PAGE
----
The idea of wiping out all the progress made in over a lifetime of legislation and rulings… a veritable coup d’etat by the most reactionary elements in America, is truly too horrible to contemplate.

Cross posted from:

Barack Fights back

10:24 am in Uncategorized by David Seaton

Obama second debate
He was having a ball

I had my doubts for a while, but now I think I might have been right to imagine in a previous post that President Obama threw the first debate, that he deliberately underperformed.

The question would have to be, why take such a huge, deliberate risk?

This is why I think he took that risk.

All the analysts are in agreement (and always have been) that this election is going to be very close… the economy is what it is and getting reelected with unemployment hovering around 8%, if not mission impossible, is mission pretty difficult. Playing it safe could turn out to be a bigger mistake than boldness when everything is playing out within the statistical error of the polls.

Analysts also agree that the Obama campaign was very smart to spend a lot of money early on in defining Mitt Romney as a hard hearted, tin eared, out of touch, clumsy, flip-flopping phoney. This early attack was successful in selling its narrative of Romney to voters before people were as over saturated with attack ads as they are at this stage.

Then why put up such a weak defense in the first debate? Why encourage his opponent’s aggression?

My reading is that Obama believed that if he had attacked Romney personally with the same brio in the first debate as he did in the second debate people might have found him overly aggressive.

Why would he think that?

Because there is probably no politician in America, black or white, with a deeper understanding of American race psychology. One of the reasons being that perhaps the most important person in his whole life was a nice, little old white lady from Kansas, the woman who raised him, his own grandmother, Madelyn Dunham.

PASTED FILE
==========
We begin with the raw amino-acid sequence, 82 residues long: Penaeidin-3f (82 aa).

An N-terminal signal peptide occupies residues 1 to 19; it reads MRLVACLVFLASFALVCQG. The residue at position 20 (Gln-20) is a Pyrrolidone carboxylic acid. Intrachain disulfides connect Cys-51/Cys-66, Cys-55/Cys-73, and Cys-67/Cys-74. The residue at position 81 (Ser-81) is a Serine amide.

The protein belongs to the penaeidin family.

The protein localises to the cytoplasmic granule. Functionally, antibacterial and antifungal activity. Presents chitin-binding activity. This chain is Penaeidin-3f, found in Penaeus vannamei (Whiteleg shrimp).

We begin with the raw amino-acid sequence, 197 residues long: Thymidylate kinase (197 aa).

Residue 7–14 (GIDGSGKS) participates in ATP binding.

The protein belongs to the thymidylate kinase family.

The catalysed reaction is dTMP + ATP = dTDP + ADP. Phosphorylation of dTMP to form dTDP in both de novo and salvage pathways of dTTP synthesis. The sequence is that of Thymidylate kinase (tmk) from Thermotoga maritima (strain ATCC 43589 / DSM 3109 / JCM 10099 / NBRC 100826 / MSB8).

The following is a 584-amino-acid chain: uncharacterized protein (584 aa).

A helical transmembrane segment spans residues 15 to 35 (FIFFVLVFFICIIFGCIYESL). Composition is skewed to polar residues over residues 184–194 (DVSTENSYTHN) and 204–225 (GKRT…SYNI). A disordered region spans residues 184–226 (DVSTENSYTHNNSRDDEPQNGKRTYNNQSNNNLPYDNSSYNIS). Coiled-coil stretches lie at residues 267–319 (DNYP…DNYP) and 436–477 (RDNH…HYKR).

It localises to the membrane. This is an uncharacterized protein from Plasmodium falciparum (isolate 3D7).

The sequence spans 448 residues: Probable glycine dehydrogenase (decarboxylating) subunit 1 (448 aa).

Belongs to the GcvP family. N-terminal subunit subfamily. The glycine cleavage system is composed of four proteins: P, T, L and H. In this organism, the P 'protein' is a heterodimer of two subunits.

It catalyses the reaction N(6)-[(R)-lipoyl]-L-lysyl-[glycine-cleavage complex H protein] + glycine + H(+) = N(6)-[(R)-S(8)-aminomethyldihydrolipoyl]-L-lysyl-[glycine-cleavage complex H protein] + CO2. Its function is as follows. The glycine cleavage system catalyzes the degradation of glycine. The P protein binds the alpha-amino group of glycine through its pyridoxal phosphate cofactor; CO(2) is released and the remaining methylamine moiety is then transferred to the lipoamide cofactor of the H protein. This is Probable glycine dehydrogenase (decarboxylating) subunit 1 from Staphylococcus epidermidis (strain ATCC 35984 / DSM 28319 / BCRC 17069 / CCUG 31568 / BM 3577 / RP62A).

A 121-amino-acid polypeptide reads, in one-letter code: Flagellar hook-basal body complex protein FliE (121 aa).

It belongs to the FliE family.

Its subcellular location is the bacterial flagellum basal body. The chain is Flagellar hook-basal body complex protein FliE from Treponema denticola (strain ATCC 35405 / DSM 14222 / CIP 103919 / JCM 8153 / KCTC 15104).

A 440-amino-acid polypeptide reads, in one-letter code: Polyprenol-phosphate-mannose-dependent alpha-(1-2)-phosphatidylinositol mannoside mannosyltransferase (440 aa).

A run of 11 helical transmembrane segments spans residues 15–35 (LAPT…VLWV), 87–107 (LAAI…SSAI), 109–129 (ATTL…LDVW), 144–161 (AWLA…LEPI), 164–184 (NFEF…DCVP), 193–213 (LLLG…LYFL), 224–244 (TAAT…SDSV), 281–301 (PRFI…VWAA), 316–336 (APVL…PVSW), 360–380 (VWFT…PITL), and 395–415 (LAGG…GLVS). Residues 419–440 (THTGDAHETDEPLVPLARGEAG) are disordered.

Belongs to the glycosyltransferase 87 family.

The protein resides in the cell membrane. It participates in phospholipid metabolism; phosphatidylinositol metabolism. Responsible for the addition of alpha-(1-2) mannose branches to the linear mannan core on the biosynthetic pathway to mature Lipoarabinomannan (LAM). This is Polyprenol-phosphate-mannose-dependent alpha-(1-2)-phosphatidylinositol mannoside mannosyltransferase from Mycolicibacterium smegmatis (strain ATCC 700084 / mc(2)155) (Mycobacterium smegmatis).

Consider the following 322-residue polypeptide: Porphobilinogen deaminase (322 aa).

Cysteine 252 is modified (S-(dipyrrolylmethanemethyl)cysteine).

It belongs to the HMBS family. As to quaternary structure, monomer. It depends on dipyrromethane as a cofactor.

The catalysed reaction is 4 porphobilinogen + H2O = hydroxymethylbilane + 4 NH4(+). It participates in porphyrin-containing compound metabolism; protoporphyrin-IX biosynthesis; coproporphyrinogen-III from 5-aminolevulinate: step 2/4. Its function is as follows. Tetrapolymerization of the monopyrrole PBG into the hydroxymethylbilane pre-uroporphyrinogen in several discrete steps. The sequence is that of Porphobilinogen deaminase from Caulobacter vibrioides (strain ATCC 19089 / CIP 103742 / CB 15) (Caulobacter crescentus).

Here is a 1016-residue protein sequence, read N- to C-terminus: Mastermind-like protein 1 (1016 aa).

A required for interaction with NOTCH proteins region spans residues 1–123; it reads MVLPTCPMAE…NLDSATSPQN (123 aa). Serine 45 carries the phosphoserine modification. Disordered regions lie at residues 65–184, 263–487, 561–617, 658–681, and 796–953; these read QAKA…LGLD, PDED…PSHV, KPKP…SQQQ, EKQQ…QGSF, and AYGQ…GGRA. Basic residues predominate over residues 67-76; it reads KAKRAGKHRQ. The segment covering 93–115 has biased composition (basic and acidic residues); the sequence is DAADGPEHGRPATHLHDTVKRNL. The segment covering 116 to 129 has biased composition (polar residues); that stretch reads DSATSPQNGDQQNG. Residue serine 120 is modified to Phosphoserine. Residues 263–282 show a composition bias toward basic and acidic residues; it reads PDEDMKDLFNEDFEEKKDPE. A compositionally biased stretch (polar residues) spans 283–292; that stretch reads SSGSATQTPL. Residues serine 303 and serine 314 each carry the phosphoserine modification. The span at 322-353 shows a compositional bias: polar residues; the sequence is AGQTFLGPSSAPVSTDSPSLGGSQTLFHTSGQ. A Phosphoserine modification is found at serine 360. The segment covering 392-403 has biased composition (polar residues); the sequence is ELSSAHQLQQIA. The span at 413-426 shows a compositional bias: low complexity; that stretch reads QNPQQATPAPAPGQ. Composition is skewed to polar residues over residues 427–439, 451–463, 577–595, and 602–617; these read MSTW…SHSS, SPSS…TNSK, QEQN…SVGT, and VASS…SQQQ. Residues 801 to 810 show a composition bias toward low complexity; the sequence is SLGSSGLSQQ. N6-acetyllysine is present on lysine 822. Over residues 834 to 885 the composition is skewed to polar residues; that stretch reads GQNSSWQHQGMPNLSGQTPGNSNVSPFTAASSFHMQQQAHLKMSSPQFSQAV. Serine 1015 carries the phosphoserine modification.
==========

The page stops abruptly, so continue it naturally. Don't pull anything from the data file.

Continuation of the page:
Here, taken from Wikipedia are some quotes of the president talking about her.

He describes his grandmother as:

“a woman who helped raise me, a woman who sacrificed again and again for me, a woman who loves me as much as she loves anything in this world, but a woman who once confessed her fear of black men who passed by her on the street, and who on more than one occasion has uttered racial or ethnic stereotypes that made me cringe. (…) not that my grandmother harbors any racial animosity – she doesn’t. But she is a typical white person, who, if she sees somebody on the street that she doesn’t know…there’s a reaction that’s been bred into our experiences that don’t go away and that sometimes come out in the wrong way, and that’s just the nature of race in our society.(…) some of the fears of street crime and some of the stereotypes that go along with that were responses that I think many people feel. She’s not extraordinary in that regard. She is somebody that I love as much as anybody. I mean, she has literally helped to raise me. But those are fears that are embedded in our culture, and embedded in our society, and even within our own families, even within a family like mine that is diverse.”

And if you don’t believe racism is alive and well in America, all you have to do is follow the Drudge Report, where a chorus of every imaginable racist dog-whistle is blown daily. I don’t think a white person can get assaulted or mugged by a black person anywhere in America without Matt Drudge covering it, echoing it and trumpeting it. By his numbers, readers appear to lap it up

So I believe that Obama thought that if in the final weeks of the campaign he was going to be able to attack Mitt Romney cruelly, brutally, that he could not be seen to “throw the first punch”, to be the aggressor, to be someone with a chip on his shoulder, looking for a fight. His goal is not to be seen as someone who starts fights, but to be the sort of person that the American psyche loves, the hero of every classic western, the person who “finishes fights”.

In this case Obama didn’t start the fight, he got up off the floor with a bloody nose and fought back.

Mission accomplished.

Cross posted from:

Maybe Obama is actually up to something

10:42 am in Uncategorized by David Seaton

Barack Obama v Mitt Romney Denver Debate

(photo: DonkeyHotey/flickr)

If you study the effect of Obama’s stunningly bad debate performance, all the sound and the fury is coming from Obama’s supporters. They are electrified, galvanized… to use Samuel L. Jackson catchy phrase they finally seem to have awakened “the f**K up”.